Scotland ‘should have to wait 15 years for bailout’

Oil prices have fallen 25 per cent since the referendum. Picture: SWNS
Oil prices have fallen 25 per cent since the referendum. Picture: SWNS
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Scotland should have to wait up to 15 years for a Westminster bailout if it lives outwith its means, academics have advised.

MSPs must recognise decisions taken by the Scottish Parliament have real costs and that increased spending means taxes will have to go up to finance it, the academics told the Smith Commission on Scottish devolution.

They must not be allowed to rely on an immediate adjustment of the block grant if they finance their new devolved powers with unsustainable levels of spending, according to the analysis by Paul Hallwood, of the University of Connecticut, and Glasgow University academic Ronald MacDonald, a former adviser to the Better Together campaign.

If Holyrood’s decisions lead to a shrinking economy they should have to live with that for an “extended period of non-adjustment” of between 12 and 15 years, the analysis said.

The academics have backed the “hard budget constraints” proposed by the Conservatives, Liberal Democrats and the Greens.

But they dismissed Labour’s proposals as a “fudged” social programme without any clear budget constraint, and said the SNP’s plan would impose the hardest budget constraint with full fiscal responsibility but without the “welfare union” that allows resources to be pooled and shared across the UK.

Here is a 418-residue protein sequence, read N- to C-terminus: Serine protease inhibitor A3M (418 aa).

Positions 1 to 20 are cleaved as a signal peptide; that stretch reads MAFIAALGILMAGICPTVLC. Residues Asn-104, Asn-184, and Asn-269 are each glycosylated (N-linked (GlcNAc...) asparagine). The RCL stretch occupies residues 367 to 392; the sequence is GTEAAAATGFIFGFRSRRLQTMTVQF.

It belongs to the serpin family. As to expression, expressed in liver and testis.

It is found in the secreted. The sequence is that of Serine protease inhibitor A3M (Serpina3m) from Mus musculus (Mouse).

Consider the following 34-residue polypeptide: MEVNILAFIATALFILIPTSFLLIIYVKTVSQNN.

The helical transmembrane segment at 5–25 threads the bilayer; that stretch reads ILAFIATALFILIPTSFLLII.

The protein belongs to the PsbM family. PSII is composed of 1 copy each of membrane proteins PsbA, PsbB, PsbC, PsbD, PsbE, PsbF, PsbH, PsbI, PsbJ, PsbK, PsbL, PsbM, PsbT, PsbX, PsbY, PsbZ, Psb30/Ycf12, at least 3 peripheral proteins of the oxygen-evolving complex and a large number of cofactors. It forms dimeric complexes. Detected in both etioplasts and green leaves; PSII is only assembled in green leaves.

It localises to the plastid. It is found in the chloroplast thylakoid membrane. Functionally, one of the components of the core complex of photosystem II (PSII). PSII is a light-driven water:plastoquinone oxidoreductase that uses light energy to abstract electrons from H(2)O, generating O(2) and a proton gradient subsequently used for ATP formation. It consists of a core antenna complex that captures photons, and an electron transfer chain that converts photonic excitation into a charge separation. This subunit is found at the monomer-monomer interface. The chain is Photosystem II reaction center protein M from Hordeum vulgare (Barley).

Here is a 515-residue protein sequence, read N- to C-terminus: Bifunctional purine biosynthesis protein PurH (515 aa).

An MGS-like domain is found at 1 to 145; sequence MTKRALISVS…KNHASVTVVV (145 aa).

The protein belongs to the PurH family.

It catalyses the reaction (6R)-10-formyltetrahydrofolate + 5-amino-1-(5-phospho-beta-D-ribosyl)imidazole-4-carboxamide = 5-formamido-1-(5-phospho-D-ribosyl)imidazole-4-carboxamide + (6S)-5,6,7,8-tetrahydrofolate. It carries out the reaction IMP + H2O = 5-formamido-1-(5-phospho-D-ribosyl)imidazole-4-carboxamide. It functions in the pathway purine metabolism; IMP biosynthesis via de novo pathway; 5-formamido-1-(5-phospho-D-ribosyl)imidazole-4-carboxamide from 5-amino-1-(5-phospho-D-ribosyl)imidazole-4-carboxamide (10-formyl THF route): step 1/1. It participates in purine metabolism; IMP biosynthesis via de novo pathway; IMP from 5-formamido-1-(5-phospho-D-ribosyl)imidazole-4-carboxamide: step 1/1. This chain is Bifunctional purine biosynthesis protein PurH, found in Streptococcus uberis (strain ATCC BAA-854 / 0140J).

The near 25 per cent fall in oil prices since the referendum “underscores why there is a need for a trade-off between a hard budget constraint and risk pooling and revenue sharing”, the analysis states.

The academics said: “Block grants from Westminster should not be elastic in the sense that if the Scottish Parliament cannot finance its chosen spending level out of the existing block grant and own-sourced taxes, the block grant is not automatically or quickly increased.

“The Holtham Commission [on funding and finance for Wales] recommended a 12 to 15-year ‘waiting period’ with respect to the Welsh Assembly and government, and the Scottish Parliament should abide by rules such as these.”

The submission concluded: “A non-elastic block grant amounts to a ‘no bailout clause’.”